Long bone deformity appears to have a higher occurrence amongst beef suckler herds. Calves are born with a dwarf like appearance as a result of the shortening of the long bones in the legs, giving them a characteristically short, bow-legged appearance. They may also have dished faces and domes heads, in very severe cases calves can struggle to stand and suckle. While the reasons behind it are not clear we do know it is not a genetic defect and appears to be nutrition related.
While we know long bone deformity (LBD) of calves occurs when high levels of certain types of silage are fed to pregnant cows, we do not know the exact cause and hence cannot predict when it might happen. Some herds never see it, some occasionally and some would regularly if they didn’t take precautions. Below are some factors it does appear to be associated with: –
- High quality silage. It is less common to see LBD with poorer silages. In general, it occurs with good quality silages made from young leafy swards be more common in high clover silages (particularly red clover silages).
- It is more likely to occur in silages with an ME higher than 10.8 MJ ME/kg DM, protein levels over 100g CP/kg DM and with a silage intake potential (SIP) of over 100.
- The danger period is the fourth month of pregnancy. With the wet weather forcing spring calving cows to be fed silage earlier than normal more cows will be at the critical four-month stage of pregnancy when silage feeding starts.
- Calving period. It is less likely to occur in autumn calving herds more likely spring calving herds where cows are being fed silage in the fourth and fifth month of pregnancy.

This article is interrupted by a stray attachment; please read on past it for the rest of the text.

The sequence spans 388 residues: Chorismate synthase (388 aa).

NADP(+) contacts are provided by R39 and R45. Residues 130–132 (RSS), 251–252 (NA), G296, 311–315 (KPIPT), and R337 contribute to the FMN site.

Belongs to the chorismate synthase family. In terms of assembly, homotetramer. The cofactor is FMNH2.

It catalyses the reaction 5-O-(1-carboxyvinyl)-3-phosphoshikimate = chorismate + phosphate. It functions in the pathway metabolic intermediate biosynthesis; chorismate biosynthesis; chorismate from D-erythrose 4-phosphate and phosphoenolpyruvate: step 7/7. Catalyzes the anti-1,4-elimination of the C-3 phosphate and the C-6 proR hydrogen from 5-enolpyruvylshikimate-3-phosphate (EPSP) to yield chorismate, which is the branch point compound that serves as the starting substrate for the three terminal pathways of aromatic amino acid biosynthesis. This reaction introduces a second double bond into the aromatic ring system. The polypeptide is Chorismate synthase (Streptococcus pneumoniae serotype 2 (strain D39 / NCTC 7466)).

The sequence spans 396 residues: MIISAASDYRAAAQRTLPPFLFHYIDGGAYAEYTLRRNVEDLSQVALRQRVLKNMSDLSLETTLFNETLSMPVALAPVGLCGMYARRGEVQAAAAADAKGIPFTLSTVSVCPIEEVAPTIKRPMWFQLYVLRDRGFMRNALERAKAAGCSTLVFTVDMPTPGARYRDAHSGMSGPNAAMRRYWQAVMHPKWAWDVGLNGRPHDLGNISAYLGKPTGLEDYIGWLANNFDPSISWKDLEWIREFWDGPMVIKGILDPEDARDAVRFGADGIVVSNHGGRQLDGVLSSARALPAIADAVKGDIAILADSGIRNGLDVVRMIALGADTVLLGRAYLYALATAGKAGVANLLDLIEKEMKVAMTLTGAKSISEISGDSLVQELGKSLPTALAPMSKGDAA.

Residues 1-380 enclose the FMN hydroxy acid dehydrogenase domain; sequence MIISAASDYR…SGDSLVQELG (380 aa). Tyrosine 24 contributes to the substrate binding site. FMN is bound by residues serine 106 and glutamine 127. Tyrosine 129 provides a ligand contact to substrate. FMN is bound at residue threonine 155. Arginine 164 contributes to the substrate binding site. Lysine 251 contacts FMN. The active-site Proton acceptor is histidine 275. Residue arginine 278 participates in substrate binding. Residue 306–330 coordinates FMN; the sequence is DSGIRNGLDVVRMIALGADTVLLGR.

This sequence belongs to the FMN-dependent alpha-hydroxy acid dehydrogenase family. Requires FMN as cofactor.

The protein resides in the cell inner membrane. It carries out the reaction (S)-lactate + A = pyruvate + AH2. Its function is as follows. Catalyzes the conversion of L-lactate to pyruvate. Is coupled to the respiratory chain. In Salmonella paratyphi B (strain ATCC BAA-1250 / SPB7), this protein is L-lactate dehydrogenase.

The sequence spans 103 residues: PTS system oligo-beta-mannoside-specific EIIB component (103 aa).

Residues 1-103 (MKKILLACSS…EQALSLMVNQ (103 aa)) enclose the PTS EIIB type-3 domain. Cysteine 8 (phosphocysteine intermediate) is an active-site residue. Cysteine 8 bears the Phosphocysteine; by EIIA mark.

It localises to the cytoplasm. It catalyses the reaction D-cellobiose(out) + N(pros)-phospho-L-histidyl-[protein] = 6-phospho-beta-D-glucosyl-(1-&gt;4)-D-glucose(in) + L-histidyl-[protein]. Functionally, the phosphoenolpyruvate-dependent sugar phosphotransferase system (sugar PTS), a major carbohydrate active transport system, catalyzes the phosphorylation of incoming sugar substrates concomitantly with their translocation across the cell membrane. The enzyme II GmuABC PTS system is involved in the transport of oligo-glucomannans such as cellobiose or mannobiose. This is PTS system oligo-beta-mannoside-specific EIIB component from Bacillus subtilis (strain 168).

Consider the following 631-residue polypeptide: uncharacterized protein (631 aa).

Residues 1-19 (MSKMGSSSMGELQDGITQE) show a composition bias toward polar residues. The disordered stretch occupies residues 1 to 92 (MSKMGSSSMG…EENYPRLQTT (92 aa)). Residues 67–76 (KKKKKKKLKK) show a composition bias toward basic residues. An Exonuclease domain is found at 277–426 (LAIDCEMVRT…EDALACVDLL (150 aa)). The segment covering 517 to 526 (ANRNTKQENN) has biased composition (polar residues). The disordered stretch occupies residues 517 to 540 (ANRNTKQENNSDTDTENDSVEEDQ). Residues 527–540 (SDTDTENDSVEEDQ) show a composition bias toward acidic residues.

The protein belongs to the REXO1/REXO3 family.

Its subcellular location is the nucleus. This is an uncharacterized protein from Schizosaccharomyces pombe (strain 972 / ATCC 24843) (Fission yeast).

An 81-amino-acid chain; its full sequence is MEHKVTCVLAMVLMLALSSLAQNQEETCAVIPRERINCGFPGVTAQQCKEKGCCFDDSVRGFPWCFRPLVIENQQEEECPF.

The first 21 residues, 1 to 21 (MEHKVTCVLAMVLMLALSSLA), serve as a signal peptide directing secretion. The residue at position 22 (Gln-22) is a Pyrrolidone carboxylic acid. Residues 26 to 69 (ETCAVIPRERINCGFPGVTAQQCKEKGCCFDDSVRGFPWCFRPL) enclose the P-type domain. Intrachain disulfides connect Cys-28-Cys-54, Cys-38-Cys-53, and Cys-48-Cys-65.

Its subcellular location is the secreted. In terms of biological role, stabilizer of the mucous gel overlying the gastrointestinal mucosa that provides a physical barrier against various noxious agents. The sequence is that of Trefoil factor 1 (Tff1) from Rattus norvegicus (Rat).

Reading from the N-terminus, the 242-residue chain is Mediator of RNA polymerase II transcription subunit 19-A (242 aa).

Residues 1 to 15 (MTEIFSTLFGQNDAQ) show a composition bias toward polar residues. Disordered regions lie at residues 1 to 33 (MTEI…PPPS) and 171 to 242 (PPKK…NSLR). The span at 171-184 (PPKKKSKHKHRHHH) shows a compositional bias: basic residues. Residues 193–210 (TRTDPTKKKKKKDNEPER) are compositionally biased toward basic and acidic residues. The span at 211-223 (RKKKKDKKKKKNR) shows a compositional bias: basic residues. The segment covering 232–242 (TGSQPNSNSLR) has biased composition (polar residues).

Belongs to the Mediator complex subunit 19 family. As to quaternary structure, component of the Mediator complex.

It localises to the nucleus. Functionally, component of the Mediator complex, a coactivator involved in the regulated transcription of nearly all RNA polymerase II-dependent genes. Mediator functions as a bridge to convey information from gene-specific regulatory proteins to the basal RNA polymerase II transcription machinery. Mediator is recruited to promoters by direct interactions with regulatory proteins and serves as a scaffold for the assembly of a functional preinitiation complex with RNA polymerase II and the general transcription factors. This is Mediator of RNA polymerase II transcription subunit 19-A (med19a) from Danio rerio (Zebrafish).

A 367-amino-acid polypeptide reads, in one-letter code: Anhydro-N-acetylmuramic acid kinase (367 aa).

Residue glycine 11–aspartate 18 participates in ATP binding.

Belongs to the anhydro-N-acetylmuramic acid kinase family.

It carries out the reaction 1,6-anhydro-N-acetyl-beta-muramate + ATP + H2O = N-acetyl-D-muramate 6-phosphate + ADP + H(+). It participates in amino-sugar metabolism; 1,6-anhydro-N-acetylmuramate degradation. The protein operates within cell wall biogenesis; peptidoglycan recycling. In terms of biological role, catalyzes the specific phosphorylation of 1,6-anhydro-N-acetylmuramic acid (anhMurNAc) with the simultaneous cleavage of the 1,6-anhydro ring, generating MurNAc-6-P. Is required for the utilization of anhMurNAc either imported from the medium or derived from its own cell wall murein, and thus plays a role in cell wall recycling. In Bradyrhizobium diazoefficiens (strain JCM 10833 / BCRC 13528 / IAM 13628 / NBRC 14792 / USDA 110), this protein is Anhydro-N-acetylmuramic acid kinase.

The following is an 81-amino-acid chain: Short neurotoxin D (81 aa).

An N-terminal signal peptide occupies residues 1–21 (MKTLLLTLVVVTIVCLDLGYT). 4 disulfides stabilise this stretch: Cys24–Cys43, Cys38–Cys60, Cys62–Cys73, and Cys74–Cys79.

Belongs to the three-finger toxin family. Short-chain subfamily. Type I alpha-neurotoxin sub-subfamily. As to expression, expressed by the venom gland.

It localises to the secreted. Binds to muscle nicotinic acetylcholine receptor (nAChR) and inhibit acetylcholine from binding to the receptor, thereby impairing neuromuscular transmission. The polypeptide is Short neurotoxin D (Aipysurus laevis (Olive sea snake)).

- The risk increases if your herd is fed silage ad-lib or silage accounts for more than 75% of their total daily dry matter intake in the fourth-fifth month of pregnancy.
- The area where you farm. Last year vet practices reported affected herds to the SRUC Surveillance hubs in Aberdeen, Ayr, Dumfries, Perth and St Boswells. Historically there have also seen cases reported in Inverness. Ask around if it does occur locally, then your herd may be at risk.
NB remember it is not unusual for cows to be fed ad-lib silage prior to being housed, particularly in an open autumn. Unless there are plentiful supplies of grass available it is likely that cows will eat more than 75% of their daily dry matter intake as silage.
- Avoid feeding more the 75% of the cows’ daily dry matter intake from silage in the at-risk months. Bulk out rations with alternative feeds such as straw or other low-quality forages – seek nutritional advice.
- There is thought to be a link to manganese deficiency/lock up (although silage is plentiful in manganese). Feed a mineral containing higher levels of manganese (cheap to add). The target would be a mineral containing 7,000ppm of manganese, fed at 150g/cow per day.
Mary Young, email@example.com
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